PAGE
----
United States Marini, Salaverde, Turini, Bertoli, Ziani, Castello, Vivaldi , Marcello: Ubi Caritas, Band of the BaroqueTaftMuseum of Art, Cincinnati, Ohio. 2.2.2014 (RDA).
Amanda Carmen Bower (soprano)
Richard Arnest (recorders)
Loren Berzsenyi (oboe)
Lauren Piccirillo (bassoon)
Jennife Jill Araya (cello and voice)
Michael Unger (harpsichord)
Richard Arnest is the organizer of Ubi Caritas, the invaluable group named after the Church hymn, Ubi caritas est vera, Deus ibi est (“Where Charity is, God is too”). An ensemble of free-lance instrumentalists and singers, the group enthusiastically pursues both the discovery and playing of rare music from the Baroque era. At Cincinnati’s Taft Museum of Art this past Sunday afternoon, Ubi Caritas played instrumental and vocal selections from the 17th and 18th centuries to a sizeable and enthusiastic audience.
Arnest and his colleagues—soprano Amanda Carmen Bower, oboist Loren Berzsnyi, the superb bassoonist Lauren Piccirillo, cellist Jennifer Jill Araya and harpsichordist Michael Unger—played rarely-heard music by the well known and lesser known composers who lived, worked and thrived in Venice, the Italian Peninsula’s wealthiest, most beautiful and most artistic of all its city-states. Ubi Caritas’s concert, given in the context of Cincinnati’s month-long Early Music Festival, will undoubtedly help spread the word about the inspired canzone of Biagio Marini, Benedetto Marcello’s cantatas, the varied works of the Spanish-born Bartolomeo Selma y Salaverde and the Czech-born Francesco Turini, the sonatas of Giovanni Antonio Bertoli and Pietro Andrea Ziani, and the varied compositions of Dario Castello, all of whom resided and worked in Venice, some as late as the mid-18th century.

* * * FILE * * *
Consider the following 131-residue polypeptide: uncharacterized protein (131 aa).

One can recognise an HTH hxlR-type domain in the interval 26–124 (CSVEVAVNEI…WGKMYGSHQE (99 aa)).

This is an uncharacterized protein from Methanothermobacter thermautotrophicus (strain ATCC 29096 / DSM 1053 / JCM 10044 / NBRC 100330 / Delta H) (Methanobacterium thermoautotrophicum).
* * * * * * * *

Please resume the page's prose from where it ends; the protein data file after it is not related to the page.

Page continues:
It was an inspired idea to divide a program of largely non-programmatic music into sections with the names of Venice locations. Giardini Reali (“Royal Gardens”); Punta della Dogana (“Customs House”); Ponte dei Sospiri (“The Bridge of Sighs”) and Piazetta di San Marco (“Saint Mark’s Little Piazza”) helped us listen to the multiple selections with a mental picture of the locations they evoked.
The Stile Nuovo (New Style) advocated by Giulio Caccini and later, Claudio Monteverdi, was rapidly changing by the start of the 1700’s. Both Antonio Vivaldi’s impassioned cantata, All’ombra di sospetto (“Under the shadow of suspicion”) and Benedetto Marcello’s pastoral Pecorelle che pascete (“Grazing little lambs”) let us hear their composers’ transitions into another style in which ornamentation becomes the end all of vocalism, and the singer the center of the musical universe. Whether accompanying, playing solos or doing ensemble work, the musicians contributed to a musically-sunny Italian afternoon in yet another dreary Cincinnati winter day.
Rafael de Acha